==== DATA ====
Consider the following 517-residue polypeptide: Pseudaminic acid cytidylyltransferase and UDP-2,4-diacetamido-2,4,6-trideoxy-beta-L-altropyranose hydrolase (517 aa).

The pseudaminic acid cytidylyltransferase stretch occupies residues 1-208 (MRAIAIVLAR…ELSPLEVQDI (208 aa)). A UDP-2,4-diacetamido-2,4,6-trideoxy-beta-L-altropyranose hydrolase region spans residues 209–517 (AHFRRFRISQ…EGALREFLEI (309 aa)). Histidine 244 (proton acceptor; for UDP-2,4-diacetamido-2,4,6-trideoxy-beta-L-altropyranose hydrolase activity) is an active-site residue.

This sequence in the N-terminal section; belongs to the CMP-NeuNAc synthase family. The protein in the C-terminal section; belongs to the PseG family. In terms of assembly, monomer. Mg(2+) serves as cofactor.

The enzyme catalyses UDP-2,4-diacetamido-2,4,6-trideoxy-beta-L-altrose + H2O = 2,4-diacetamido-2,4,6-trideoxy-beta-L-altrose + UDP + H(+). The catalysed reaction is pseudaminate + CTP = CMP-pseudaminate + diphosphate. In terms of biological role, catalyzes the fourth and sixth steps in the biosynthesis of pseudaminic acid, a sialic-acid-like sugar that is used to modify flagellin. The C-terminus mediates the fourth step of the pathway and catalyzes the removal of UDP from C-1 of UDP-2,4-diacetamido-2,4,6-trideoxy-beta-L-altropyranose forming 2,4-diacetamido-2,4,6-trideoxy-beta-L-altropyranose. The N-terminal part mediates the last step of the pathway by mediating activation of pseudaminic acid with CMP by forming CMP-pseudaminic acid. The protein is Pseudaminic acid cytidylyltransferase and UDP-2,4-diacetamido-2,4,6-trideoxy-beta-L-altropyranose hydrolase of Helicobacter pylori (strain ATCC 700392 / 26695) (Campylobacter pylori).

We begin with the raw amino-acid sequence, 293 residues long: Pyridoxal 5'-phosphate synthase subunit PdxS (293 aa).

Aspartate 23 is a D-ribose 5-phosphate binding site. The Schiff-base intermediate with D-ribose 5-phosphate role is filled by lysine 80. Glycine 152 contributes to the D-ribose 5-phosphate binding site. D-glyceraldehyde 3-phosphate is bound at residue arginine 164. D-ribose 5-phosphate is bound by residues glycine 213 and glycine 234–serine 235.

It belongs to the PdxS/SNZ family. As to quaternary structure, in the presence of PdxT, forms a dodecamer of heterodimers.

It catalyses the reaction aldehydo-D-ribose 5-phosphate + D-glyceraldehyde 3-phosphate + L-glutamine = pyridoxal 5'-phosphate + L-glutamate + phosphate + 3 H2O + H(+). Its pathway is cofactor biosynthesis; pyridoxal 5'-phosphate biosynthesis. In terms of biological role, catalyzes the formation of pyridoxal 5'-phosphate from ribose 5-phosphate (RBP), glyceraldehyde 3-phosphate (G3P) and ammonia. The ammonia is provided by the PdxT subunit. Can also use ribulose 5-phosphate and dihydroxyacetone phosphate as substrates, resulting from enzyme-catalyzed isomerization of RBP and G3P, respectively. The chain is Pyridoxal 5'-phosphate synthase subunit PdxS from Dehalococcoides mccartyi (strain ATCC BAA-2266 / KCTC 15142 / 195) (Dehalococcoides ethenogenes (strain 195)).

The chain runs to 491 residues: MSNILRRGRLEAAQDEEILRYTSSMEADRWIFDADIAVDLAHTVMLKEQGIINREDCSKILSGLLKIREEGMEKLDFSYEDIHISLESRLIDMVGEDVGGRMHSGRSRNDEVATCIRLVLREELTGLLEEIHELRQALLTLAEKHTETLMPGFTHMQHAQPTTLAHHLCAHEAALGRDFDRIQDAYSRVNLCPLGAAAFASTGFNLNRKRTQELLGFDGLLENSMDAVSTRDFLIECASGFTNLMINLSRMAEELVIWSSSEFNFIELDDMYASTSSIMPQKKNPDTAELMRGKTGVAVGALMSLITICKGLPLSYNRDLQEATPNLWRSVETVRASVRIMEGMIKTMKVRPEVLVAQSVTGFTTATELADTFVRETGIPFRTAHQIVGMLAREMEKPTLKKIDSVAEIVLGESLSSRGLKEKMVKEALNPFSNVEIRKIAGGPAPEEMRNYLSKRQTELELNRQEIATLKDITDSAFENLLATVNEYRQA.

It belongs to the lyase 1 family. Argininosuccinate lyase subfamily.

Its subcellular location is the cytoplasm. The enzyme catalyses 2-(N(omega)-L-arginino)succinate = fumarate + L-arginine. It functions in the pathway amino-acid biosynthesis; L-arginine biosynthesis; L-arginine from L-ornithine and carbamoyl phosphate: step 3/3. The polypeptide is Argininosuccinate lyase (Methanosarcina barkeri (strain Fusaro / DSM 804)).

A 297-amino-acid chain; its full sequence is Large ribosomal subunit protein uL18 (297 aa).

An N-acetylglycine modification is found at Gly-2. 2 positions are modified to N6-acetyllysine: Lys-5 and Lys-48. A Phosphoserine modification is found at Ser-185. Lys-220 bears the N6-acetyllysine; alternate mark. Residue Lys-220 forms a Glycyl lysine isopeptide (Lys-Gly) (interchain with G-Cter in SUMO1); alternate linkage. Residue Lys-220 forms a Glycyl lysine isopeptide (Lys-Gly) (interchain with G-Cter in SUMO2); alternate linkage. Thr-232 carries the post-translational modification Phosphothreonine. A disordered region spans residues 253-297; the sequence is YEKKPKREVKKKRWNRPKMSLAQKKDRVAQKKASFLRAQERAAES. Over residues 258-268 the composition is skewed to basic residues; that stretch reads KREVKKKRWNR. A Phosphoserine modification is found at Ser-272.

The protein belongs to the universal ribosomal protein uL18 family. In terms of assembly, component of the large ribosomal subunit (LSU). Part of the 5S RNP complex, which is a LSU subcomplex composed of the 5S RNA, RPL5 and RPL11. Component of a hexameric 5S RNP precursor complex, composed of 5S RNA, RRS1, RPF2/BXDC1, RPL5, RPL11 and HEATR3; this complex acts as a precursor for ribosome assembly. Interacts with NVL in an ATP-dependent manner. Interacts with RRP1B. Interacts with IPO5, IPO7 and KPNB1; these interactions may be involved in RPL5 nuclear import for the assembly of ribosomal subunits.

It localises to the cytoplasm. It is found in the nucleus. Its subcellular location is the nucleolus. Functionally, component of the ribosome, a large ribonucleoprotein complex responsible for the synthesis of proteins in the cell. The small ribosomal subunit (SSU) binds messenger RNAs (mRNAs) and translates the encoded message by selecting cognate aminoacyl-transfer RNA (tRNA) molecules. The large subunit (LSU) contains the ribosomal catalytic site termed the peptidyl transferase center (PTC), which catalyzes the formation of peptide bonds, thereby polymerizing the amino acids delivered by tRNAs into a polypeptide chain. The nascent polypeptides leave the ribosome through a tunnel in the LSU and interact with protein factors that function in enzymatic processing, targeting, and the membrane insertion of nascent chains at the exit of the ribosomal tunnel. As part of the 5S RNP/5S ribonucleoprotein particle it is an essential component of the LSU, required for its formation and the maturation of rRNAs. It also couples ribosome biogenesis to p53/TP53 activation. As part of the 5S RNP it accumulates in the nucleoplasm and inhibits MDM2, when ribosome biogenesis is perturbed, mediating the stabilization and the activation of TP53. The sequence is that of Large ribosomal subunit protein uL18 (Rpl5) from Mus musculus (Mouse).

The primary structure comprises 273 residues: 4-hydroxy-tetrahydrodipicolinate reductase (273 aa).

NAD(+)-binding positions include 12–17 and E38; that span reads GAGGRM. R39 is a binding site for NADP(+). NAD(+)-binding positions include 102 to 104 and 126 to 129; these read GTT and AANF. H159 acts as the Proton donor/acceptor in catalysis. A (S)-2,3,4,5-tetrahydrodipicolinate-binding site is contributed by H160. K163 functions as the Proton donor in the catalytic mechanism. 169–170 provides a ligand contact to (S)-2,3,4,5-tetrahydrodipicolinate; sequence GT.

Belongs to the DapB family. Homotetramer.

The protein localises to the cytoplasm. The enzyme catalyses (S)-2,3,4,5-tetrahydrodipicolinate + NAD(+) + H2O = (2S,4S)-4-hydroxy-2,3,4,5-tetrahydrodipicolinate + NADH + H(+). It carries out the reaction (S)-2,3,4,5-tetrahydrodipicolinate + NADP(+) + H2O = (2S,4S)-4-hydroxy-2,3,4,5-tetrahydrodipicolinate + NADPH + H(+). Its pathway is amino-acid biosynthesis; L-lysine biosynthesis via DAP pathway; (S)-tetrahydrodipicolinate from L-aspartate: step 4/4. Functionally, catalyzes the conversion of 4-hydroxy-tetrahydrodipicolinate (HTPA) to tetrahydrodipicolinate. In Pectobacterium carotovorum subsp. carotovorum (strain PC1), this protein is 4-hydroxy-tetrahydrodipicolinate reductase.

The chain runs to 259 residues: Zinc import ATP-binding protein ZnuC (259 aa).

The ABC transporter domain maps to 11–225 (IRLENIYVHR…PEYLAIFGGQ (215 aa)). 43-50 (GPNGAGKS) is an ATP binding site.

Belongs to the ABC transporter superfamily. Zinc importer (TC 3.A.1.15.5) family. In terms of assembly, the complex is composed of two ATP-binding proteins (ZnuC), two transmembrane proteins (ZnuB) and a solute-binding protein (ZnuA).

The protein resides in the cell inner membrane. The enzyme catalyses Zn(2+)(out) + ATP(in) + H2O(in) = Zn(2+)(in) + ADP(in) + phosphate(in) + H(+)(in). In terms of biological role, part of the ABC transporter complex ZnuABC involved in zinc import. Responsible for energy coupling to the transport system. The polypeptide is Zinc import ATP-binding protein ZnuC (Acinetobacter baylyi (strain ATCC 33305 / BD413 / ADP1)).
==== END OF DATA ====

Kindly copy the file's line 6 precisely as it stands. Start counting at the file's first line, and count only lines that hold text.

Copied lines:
Aspartate 23 is a D-ribose 5-phosphate binding site. The Schiff-base intermediate with D-ribose 5-phosphate role is filled by lysine 80. Glycine 152 contributes to the D-ribose 5-phosphate binding site. D-glyceraldehyde 3-phosphate is bound at residue arginine 164. D-ribose 5-phosphate is bound by residues glycine 213 and glycine 234–serine 235.